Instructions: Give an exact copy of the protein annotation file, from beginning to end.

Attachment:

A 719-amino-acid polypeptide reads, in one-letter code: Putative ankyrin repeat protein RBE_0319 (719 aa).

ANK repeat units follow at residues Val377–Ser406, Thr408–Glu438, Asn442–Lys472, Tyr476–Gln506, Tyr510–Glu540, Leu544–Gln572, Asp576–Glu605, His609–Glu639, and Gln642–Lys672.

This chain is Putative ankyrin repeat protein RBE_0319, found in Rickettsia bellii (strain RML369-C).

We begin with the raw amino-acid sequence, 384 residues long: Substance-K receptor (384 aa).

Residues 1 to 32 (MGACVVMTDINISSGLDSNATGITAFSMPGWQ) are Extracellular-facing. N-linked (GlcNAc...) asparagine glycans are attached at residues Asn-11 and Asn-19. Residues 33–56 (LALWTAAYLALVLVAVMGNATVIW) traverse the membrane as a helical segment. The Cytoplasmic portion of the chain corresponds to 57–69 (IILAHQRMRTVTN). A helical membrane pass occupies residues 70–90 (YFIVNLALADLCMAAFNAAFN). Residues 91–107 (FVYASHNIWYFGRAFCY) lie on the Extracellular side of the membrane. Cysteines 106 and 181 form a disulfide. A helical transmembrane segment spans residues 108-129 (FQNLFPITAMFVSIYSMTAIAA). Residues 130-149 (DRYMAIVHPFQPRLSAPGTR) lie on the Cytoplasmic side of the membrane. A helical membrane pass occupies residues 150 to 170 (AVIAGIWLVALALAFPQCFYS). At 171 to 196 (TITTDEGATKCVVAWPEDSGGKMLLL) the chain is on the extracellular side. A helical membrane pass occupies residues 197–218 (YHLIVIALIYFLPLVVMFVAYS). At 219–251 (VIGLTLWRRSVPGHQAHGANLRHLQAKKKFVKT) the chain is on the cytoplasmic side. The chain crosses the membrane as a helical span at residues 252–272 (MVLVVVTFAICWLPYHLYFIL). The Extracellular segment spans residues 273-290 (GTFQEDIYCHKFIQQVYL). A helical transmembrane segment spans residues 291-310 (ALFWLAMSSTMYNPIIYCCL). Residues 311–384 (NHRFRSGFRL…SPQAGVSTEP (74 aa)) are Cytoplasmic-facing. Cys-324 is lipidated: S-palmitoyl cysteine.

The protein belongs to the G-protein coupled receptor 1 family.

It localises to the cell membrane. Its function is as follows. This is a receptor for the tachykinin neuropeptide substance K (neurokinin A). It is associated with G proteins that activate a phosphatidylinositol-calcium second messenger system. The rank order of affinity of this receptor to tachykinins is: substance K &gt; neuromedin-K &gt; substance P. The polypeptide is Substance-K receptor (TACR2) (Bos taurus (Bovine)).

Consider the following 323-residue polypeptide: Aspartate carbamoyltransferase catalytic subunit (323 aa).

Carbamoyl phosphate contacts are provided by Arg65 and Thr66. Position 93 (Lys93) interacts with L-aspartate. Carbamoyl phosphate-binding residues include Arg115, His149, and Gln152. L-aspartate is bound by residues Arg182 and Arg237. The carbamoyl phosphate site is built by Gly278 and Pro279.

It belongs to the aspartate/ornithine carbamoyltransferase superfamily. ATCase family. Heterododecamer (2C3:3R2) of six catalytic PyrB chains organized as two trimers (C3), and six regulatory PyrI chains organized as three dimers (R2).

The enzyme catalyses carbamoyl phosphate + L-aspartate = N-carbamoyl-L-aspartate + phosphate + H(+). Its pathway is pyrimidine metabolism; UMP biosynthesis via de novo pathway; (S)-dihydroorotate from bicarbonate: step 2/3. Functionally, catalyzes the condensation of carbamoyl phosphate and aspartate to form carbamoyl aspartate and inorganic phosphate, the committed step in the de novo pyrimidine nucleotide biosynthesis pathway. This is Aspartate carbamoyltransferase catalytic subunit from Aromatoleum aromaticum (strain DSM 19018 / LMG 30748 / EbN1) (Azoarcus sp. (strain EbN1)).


A 719-amino-acid polypeptide reads, in one-letter code: Putative ankyrin repeat protein RBE_0319 (719 aa).

ANK repeat units follow at residues Val377–Ser406, Thr408–Glu438, Asn442–Lys472, Tyr476–Gln506, Tyr510–Glu540, Leu544–Gln572, Asp576–Glu605, His609–Glu639, and Gln642–Lys672.

This chain is Putative ankyrin repeat protein RBE_0319, found in Rickettsia bellii (strain RML369-C).

We begin with the raw amino-acid sequence, 384 residues long: Substance-K receptor (384 aa).

Residues 1 to 32 (MGACVVMTDINISSGLDSNATGITAFSMPGWQ) are Extracellular-facing. N-linked (GlcNAc...) asparagine glycans are attached at residues Asn-11 and Asn-19. Residues 33–56 (LALWTAAYLALVLVAVMGNATVIW) traverse the membrane as a helical segment. The Cytoplasmic portion of the chain corresponds to 57–69 (IILAHQRMRTVTN). A helical membrane pass occupies residues 70–90 (YFIVNLALADLCMAAFNAAFN). Residues 91–107 (FVYASHNIWYFGRAFCY) lie on the Extracellular side of the membrane. Cysteines 106 and 181 form a disulfide. A helical transmembrane segment spans residues 108-129 (FQNLFPITAMFVSIYSMTAIAA). Residues 130-149 (DRYMAIVHPFQPRLSAPGTR) lie on the Cytoplasmic side of the membrane. A helical membrane pass occupies residues 150 to 170 (AVIAGIWLVALALAFPQCFYS). At 171 to 196 (TITTDEGATKCVVAWPEDSGGKMLLL) the chain is on the extracellular side. A helical membrane pass occupies residues 197–218 (YHLIVIALIYFLPLVVMFVAYS). At 219–251 (VIGLTLWRRSVPGHQAHGANLRHLQAKKKFVKT) the chain is on the cytoplasmic side. The chain crosses the membrane as a helical span at residues 252–272 (MVLVVVTFAICWLPYHLYFIL). The Extracellular segment spans residues 273-290 (GTFQEDIYCHKFIQQVYL). A helical transmembrane segment spans residues 291-310 (ALFWLAMSSTMYNPIIYCCL). Residues 311–384 (NHRFRSGFRL…SPQAGVSTEP (74 aa)) are Cytoplasmic-facing. Cys-324 is lipidated: S-palmitoyl cysteine.

The protein belongs to the G-protein coupled receptor 1 family.

It localises to the cell membrane. Its function is as follows. This is a receptor for the tachykinin neuropeptide substance K (neurokinin A). It is associated with G proteins that activate a phosphatidylinositol-calcium second messenger system. The rank order of affinity of this receptor to tachykinins is: substance K &gt; neuromedin-K &gt; substance P. The polypeptide is Substance-K receptor (TACR2) (Bos taurus (Bovine)).

Consider the following 323-residue polypeptide: Aspartate carbamoyltransferase catalytic subunit (323 aa).

Carbamoyl phosphate contacts are provided by Arg65 and Thr66. Position 93 (Lys93) interacts with L-aspartate. Carbamoyl phosphate-binding residues include Arg115, His149, and Gln152. L-aspartate is bound by residues Arg182 and Arg237. The carbamoyl phosphate site is built by Gly278 and Pro279.

It belongs to the aspartate/ornithine carbamoyltransferase superfamily. ATCase family. Heterododecamer (2C3:3R2) of six catalytic PyrB chains organized as two trimers (C3), and six regulatory PyrI chains organized as three dimers (R2).

The enzyme catalyses carbamoyl phosphate + L-aspartate = N-carbamoyl-L-aspartate + phosphate + H(+). Its pathway is pyrimidine metabolism; UMP biosynthesis via de novo pathway; (S)-dihydroorotate from bicarbonate: step 2/3. Functionally, catalyzes the condensation of carbamoyl phosphate and aspartate to form carbamoyl aspartate and inorganic phosphate, the committed step in the de novo pyrimidine nucleotide biosynthesis pathway. This is Aspartate carbamoyltransferase catalytic subunit from Aromatoleum aromaticum (strain DSM 19018 / LMG 30748 / EbN1) (Azoarcus sp. (strain EbN1)).